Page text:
I’d been Trojan Horsed. And it’s not that my friend had meant to insult me, either. A proper THI is usually due to insensitivity and thoughtlessness on the part of the attacker. It stems from a general failure of empathy. It’s less of a strategic strike and more of a revelation into what the attacker really thinks about you (and this doesn’t mean it’s true. in fact, it’s probably not true—your Trojan Horser doesn’t sound all that intelligent). The attacker has no knowledge of all those jam-packed Greek soldiers w/short swords clustered inside the gifted Trojan Horse. And that’s what makes Trojan Horse Insults so dangerous. Nobody sees them coming.

Next time you want to applaud your friend for getting a haircut that actually looks pretty good, or for saying something that actually made sense, or for looking exactly like Danny DeVito, stop and take a deep breath and really think about what you’re about to say. Some people don’t take well to compliments.

This post was based on a Daily Post writing prompt asking for the most backhanded compliment the writer had ever received.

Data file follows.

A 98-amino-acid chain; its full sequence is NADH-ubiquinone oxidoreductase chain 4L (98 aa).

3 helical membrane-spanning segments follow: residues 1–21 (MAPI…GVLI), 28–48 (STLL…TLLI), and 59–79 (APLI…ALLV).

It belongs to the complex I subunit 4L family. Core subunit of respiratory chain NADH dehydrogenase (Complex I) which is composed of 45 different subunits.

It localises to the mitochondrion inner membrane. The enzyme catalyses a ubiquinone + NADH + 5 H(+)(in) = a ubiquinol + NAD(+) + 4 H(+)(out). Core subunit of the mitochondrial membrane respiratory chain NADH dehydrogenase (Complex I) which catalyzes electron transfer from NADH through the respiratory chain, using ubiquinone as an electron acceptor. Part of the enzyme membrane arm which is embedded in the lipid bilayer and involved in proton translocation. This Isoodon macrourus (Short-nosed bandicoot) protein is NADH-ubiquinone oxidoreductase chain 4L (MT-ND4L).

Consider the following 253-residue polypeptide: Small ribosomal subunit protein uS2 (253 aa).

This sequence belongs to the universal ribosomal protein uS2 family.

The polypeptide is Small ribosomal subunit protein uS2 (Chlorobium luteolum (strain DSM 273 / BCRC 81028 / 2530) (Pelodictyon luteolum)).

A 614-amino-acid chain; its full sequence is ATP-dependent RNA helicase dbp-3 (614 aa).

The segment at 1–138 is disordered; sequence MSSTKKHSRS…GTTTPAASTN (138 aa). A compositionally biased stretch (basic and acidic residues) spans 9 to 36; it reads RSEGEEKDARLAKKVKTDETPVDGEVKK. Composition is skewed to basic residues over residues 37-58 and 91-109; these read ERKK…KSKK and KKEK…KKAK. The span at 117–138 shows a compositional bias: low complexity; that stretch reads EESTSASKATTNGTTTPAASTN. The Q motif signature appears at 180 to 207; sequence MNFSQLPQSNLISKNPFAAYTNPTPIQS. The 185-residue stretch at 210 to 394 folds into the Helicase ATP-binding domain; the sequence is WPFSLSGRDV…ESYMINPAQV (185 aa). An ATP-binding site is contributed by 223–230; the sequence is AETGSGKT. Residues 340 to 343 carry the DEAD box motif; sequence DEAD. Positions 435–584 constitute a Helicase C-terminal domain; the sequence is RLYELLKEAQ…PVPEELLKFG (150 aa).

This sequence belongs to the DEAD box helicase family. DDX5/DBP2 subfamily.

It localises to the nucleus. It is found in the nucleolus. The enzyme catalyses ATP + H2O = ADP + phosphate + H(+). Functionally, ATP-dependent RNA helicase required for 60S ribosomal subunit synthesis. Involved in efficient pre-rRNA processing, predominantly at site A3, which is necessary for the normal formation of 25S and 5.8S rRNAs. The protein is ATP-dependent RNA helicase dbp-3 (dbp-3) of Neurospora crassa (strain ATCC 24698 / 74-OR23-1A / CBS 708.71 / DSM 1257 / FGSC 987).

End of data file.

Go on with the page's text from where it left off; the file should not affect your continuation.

This entry was posted in Editorial, Funny Posts, Uncategorized and tagged , , , , , , , , . Bookmark the permalink.

8 Responses to What is a Trojan Horse Insult, and Why Should You Care?

  1. I could make a laundry list of these. The only thing holding me back from making my own submission today was the struggle to put it in poetic form. I’m thinking the company picnic when my husband’s co-worker said, “Your family’s so cute. They look like they just stepped out of the 80s.”

  2. List of X says:

    Now THAT is a great post!

  3. Pingback: Daily Prompt: Why, Thank You? | tnkerr-Writing Prompts and Practice